Reactive Navigation Methods for Autonomous Robots: Safety, Coordination, and Field Deployment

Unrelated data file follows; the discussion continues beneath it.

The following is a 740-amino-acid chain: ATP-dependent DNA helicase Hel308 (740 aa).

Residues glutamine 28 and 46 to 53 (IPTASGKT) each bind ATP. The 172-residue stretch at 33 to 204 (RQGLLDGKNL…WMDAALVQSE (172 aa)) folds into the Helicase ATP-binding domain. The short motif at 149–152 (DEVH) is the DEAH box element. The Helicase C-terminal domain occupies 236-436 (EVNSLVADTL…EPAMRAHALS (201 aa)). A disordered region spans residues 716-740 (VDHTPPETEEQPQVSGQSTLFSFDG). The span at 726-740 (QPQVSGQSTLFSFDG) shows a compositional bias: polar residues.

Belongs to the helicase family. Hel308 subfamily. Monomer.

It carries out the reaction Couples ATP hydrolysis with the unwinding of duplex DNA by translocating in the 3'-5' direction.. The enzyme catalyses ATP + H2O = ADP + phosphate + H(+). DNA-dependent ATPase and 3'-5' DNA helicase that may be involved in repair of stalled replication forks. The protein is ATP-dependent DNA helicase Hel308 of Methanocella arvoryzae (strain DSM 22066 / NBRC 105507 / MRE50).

Abstract: In the new era of intelligent systems, small-scale electronics, and advanced sensors, the application use-cases and operational capabilities of autonomous robots are exponentially increasing. Through their ability to execute complex tasks while relying only on onboard sensors and computation, autonomous field robots are showing promising results in inspection of infrastructure, search-and-rescue or surveillance, maintenance tasks, or in general operations in areas that prove to be dangerous or hazardous for human operators to enter, while also often increasing the efficiency of such tasks. But, to enable robots to autonomously execute their missions the demands on onboard intelligence is increasing rapidly as well. As robot operations move into complex and dynamic environments, into mixed-traffic or multi-robot operational scenarios, or into missions that demand the exploration and navigation of completely unknown areas, a new paradigm of autonomous robot navigation and collision avoidance algorithms need to be developed as well. Towards achieving the vision of autonomous robots performing such tasks for the good of society, this new paradigm of navigation capabilities must first be extended to operate outside of simulation environments, and then to operations in realistic field conditions with all the challenges that comes with that. This thesis presents the development of a series of navigation methods for autonomous robots, with a specific focus on Unmanned Aerial Vehicles (UAVs). The vision of this thesis is to further the application areas of completely autonomous robotic platforms by extending their navigation capabilities: towards avoiding obstacles in their environment both static and dynamic, towards the critical perception-actuation link for reactive navigation, towards exploring and planning dynamic paths through previously unknown areas, and towards the coordination and safety in multi-agent robotic systems. This thesis also has a significant focus in the area of field robotics, meaning the ability to robustify and extend the robots onboard intelligence to handle the harsh conditions of real operations. This thesis will specifically investigate the application of autonomous UAVs in search-and-rescue tasks in subterranean environments, as well as a variety of inspection tasks in underground mines. In these environments the robots must operate completely autonomously without any assisting communication, computation, or perception infrastructure. In all of these areas a special focus has been placed on the real-life experimental validation of results and the required research to reach the readiness stage of such demonstrations, serving as the main motivator for the works presented in this manuscript.
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